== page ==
Does anyone really enjoy piling all their dirty clothes into a basket and slowly descending the basement stairs to their laundry machines? In the quest for more convenience many people find a way to bring the laundry machines up and out of the deep dark dungeon and into the comfortable living space inside the home. There are a few things to consider when you make this move.
A washing machine located just down the hall from your bedroom can be a great timesaver if it’s properly installed and maintained. During my home inspections I generally recommend a few upgrades when I find a washer on the same level as living space. Every washing machine that sits on a finished floor should have a drip pan installed underneath. A very small drip at the rear of the machine can go undetected for weeks, months or even years. Without a pan a small leak can get absorbed into the flooring, baseboard or drywall resulting in deterioration and mold damage.
In addition to the pan I recommend installation of an automatic water shutoff. This device typically comes with a sensor that sits in the pan under the washing machine and shuts off the water and the power if presence of water is detected. There are less expensive models that simply sound a loud alarm if water is present, but that doesn’t do much good if you forget the washer is operating and decide to run to town for a few errands. By the way, you should always try to run the washer when you’re planning to be home.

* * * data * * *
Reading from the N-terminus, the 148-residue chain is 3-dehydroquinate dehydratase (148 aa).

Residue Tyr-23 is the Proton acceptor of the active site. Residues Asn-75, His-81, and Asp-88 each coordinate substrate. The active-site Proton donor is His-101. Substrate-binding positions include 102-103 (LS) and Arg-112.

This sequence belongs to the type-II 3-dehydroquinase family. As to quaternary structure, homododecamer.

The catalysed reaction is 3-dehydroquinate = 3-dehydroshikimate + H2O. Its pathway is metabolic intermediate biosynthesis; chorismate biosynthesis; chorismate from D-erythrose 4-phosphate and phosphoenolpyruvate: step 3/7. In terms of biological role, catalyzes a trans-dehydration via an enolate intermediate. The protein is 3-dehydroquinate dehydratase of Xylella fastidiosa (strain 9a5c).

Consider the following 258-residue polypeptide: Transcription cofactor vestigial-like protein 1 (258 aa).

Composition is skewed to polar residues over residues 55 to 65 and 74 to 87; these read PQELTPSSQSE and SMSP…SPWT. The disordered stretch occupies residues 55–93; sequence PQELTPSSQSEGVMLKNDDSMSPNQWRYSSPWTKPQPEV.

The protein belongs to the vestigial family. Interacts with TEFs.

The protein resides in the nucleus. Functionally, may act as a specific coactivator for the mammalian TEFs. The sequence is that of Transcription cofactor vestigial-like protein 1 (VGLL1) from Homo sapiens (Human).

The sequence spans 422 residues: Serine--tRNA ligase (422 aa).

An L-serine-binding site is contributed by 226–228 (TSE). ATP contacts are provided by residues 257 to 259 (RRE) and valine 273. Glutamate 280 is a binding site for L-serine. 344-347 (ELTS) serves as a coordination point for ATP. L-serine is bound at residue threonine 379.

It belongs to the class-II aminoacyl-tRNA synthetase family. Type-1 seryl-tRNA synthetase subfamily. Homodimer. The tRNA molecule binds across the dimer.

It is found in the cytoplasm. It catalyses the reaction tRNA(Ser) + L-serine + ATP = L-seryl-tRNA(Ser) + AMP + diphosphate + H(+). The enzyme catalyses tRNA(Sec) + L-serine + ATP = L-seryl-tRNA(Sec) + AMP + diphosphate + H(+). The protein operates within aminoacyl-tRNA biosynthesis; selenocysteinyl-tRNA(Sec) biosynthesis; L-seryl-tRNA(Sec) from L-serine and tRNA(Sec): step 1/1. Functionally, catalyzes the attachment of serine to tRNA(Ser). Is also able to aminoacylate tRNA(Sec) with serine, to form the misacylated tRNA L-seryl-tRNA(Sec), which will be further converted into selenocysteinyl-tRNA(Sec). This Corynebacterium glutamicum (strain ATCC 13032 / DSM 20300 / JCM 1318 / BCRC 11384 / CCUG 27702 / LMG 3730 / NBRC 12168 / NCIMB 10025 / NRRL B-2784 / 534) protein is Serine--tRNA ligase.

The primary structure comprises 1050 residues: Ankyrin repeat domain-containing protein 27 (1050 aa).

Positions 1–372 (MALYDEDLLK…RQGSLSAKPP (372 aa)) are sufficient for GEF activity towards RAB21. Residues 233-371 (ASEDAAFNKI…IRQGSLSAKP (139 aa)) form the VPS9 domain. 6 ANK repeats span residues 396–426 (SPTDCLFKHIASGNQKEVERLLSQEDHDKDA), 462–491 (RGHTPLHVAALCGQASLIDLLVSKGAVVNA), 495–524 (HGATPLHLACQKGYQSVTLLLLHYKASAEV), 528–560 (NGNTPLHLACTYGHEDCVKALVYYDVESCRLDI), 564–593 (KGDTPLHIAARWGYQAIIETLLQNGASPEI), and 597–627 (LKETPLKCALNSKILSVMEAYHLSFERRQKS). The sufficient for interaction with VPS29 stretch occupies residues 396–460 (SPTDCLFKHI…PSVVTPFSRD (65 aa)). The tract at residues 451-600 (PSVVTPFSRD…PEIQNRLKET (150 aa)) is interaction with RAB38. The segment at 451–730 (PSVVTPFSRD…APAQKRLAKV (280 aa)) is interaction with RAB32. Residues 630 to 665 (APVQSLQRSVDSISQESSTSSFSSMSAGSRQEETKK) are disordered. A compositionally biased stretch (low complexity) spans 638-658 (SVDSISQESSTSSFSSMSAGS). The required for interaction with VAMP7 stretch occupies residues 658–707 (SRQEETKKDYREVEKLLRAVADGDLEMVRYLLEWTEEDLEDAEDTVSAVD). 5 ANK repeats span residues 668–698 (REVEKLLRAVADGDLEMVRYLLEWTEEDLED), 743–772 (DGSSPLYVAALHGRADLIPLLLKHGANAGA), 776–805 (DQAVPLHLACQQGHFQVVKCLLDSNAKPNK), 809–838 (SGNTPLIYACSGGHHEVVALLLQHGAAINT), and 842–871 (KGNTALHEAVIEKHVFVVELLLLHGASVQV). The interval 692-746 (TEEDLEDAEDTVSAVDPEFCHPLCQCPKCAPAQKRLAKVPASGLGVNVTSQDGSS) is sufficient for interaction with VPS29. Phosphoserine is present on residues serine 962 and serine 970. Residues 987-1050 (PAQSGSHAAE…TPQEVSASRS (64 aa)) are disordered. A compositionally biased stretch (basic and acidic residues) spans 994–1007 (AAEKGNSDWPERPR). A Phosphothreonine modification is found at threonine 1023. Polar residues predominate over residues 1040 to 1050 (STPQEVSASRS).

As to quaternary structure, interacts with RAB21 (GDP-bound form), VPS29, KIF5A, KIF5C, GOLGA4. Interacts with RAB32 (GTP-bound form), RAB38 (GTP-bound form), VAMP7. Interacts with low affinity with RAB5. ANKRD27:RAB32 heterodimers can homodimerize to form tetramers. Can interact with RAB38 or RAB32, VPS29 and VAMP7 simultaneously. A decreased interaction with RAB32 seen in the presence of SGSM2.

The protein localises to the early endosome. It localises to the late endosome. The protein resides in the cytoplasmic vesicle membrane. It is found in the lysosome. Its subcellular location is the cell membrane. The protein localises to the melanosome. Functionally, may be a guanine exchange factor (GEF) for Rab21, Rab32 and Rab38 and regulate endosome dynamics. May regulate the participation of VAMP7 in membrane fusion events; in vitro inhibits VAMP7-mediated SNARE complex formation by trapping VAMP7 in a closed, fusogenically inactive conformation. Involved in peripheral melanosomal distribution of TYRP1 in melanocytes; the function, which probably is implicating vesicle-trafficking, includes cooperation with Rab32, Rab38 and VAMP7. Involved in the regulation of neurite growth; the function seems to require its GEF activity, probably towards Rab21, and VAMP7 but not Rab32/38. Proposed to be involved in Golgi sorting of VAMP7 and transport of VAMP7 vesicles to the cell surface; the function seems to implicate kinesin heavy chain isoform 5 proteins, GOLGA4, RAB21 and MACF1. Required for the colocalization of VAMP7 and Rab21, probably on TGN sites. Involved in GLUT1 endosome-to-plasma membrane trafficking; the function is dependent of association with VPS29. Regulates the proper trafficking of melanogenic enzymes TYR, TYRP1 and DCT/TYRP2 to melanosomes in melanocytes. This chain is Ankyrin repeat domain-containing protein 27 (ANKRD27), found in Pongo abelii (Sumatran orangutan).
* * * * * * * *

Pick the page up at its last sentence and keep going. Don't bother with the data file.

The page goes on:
Speaking of water, how about the inlet hoses for the hot and cold water supply to the washer? Some manufacturers supply their own hoses, but most often I see black EPDM or rubber hoses being used. This type of water line is not designed for constant pressure, so the water should be shut off after every load. Who can possibly remember to do that? One alternative is to use braided stainless steel water lines. Even though they still aren’t a guarantee against leaks, they are a fairly inexpensive improvement to the rubber lines and more resistant to bursting.
As a home inspector I’m much more concerned with safety issues related to the clothes dryer than the clothes washer. Whether the dryer uses gas or electricity, it can get hot enough to start a fire under the right circumstances. When the vent piping gets obstructed with lint such a situation is ripe for starting a fire. I always recommend cleaning out the dryer vent piping on an annual basis. This means brushing and vacuuming the inside of the pipe to remove the lint. I also recommend using either flexible metal or rigid metal vent piping. If a lint fire ever got started inside plastic or foil piping material there’s a pretty good chance it would spread.